Automatic Bridge Bidding Using Deep Reinforcement Learning

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Automatic Bridge Bidding Using Deep Reinforcement Learning

Chih-Kuan Yeh


and Hsuan-Tien Lin



Bridge is among the zero-sum games for which artificial intelli- gence has not yet outperformed expert human players. The main dif- ficulty lies in the bidding phase of bridge, which requires cooperative decision making under partial information. Existing artificial intel- ligence systems for bridge bidding rely on and are thus restricted by human-designed bidding systems or features. In this work, we propose a pioneering bridge bidding system without the aid of hu- man domain knowledge. The system is based on a novel deep re- inforcement learning model, which extracts sophisticated features and learns to bid automatically based on raw card data. The model includes an upper-confidence-bound algorithm and additional tech- niques to achieve a balance between exploration and exploitation.

Our experiments validate the promising performance of our proposed model. In particular, the model advances from having no knowledge about bidding to achieving superior performance when compared with a champion-winning computer bridge program that implements a human-designed bidding system.

1 Introduction

Games have always been a challenging testbed for artificial intelli- gence (AI). Even for games with simple and well-defined rulesets, AI often needs to follow highly complex strategies to gain victory.

One set of works on game AI focuses on full information games in- cluding chess, go, and Othello [18], whereas the other set studies in- complete information games such as poker and bridge [9, 17, 22]. In both cases, traditional works usually excel by embedding the knowl- edge of the best human players as computable strategies; however, researchers have recently shifted their focus to machine learning, al- lowing AI players to develop effective strategies automatically from data [9, 18, 22].

Bridge, a standard 52-card game that requires players to be both cooperative and competitive, is one of the most appraised partial- information games for humans and for AI. The four players of the bridge game are commonly referred to as North, East, West and South, and form two opposing teams (North-South and East-West).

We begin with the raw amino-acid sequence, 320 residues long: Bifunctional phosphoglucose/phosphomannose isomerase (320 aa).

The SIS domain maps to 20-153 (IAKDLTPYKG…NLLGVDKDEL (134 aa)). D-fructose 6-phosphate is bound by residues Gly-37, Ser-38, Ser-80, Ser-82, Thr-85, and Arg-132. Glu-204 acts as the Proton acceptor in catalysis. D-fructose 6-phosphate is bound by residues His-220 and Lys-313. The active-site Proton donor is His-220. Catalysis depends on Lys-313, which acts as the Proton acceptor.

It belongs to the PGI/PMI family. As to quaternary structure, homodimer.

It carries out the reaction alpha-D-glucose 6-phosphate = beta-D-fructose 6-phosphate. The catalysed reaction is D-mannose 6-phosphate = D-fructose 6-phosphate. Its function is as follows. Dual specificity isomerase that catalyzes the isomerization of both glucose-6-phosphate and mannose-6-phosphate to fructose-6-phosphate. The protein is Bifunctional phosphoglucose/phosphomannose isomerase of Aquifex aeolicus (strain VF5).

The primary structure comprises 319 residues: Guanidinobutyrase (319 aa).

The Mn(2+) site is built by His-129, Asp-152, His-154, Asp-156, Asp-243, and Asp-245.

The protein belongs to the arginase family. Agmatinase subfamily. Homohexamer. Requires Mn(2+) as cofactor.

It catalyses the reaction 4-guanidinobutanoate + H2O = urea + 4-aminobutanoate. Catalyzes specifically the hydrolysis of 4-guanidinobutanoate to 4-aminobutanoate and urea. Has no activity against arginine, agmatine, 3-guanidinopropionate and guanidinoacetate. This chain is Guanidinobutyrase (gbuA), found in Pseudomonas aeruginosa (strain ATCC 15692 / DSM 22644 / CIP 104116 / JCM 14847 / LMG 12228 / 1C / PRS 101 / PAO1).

Each team aims to achieve the highest score in a zero-sum scenario.

A single bridge game starts with a deal followed by two phases:

bidding and playing. A deal distributes 13 random cards to each player, and the cards are hidden from other players—each player only sees partial information about the deal. The bidding phase runs an auction to determine the declarer of the contract, where the contract

1Department of Electrical Engineering, National Taiwan University, email:

2 Department of Computer Science and Information Engineering, National Taiwan University, email:

affects the score that the declarer’s team can get in the playing phase.

The auction proceeds around the table in a clockwise manner, where each player chooses from one of the following actions: PASS, in- creasing the current value of the bid with respect to an ordered set of calls {1♣, 1♦, 1♥, 1♠, 1N T, 2♣, ..., 7N T }, DOUBLING and RE- DOUBLING. The first two actions are general ones for deciding the contract, while the latter two are special, less-used actions that mod- ify the scoring function for the playing phase. The bidding sequence ends when three consecutive PASSes are placed, and the last bid be- comes the final contract. The number in the final contract (such as 4 in 4♠) plus 6 represents the number of rounds that the team aims to win in the playing phase to achieve the contract (commonly referred to as “make”), and the symbol (such as ♠) reflects the trump suit in the playing phase.